The handwritten letter was first found in the child’s backpack by his mother - who shared it with the SafeHaven of Tarrant County staff, in Fort Worth, Texas.
After ensuring the child's identity was protected, the shelter then shared the note on Facebook, where it has since gone viral.
“Dear Santa, We had to leave our house. Dad was mad. We had to do all the chores. Dad got everything he wanted. Mom said it was time to leave and she would take us to a safer place where we don’t have to be scared,” the letter reads.
“I’m still nervous. I don’t want to talk to the other kids. Are you going to come this Christmas? We don’t have any of our stuff here.
“Can you bring some chapter books, a dictionary, and a compass and a watch? I also want a very very very good dad. Can you do that too?”
The touching letter has since prompted hundreds of donations, including all of the presents on Blake’s list, according to the shelter, who wrote: “Blake is getting exactly what he asked for from Santa.”
According to Micah Thompson, the organisation's director of marketing, the staff often finds notes similar to Blake’s. They chose to share this one, however, because it “was an emotional mix of a normal kid asking for his wishes from Santa but also explaining what it’s like to be a child who is away from home in a scary place for the holidays,” she told CBS News.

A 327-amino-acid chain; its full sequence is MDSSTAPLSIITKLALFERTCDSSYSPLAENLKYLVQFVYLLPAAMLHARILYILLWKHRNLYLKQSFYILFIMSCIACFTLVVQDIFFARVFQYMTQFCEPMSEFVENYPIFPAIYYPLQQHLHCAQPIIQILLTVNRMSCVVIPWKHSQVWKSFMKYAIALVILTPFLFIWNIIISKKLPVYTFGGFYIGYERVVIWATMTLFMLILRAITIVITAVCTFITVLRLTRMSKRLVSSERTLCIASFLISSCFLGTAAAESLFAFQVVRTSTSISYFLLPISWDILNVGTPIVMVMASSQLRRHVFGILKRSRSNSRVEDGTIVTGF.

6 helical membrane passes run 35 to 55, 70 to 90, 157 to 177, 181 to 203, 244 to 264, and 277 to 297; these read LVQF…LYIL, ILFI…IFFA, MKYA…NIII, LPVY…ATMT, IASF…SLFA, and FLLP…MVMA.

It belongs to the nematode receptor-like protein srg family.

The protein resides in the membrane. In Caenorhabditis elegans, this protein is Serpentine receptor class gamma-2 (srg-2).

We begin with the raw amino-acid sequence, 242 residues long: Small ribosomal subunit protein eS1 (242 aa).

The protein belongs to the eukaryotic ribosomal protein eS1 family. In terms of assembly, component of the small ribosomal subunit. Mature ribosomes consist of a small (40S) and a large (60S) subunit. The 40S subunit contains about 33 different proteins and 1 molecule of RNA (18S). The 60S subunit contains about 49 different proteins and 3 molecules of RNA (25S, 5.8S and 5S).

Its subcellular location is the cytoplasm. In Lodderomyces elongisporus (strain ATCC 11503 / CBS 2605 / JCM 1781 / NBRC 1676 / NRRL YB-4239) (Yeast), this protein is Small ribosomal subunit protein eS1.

And while the organisation received “more than 10,000 donated gifts” this year, the shelter’s staff hopes that the letter will shine light on the bigger issue - the prevalence of domestic violence.
"To us, it was kind of a story that we've heard all the time," Kathryn Jacob, the organisation’s president and CEO told Today. "Like tonight, we have 73 kids in the shelter. So Blake is just one of many."
According to Jacob, what stood out to the staff most has been the number of women commenting on the letter who have said they can relate or are also survivors of domestic violence.
"One in three women in Texas will experience domestic violence in their lifetime," she said. "Even though we inherently know that, what has been remarkable to us is the number of women commenting on those stories saying they can relate."
On average, nearly 20 people per minute are physically abused by an intimate partner in the United States, according to the National Coalition Against Domestic Violence. In a year’s time, this equates to more than 10 million women and men.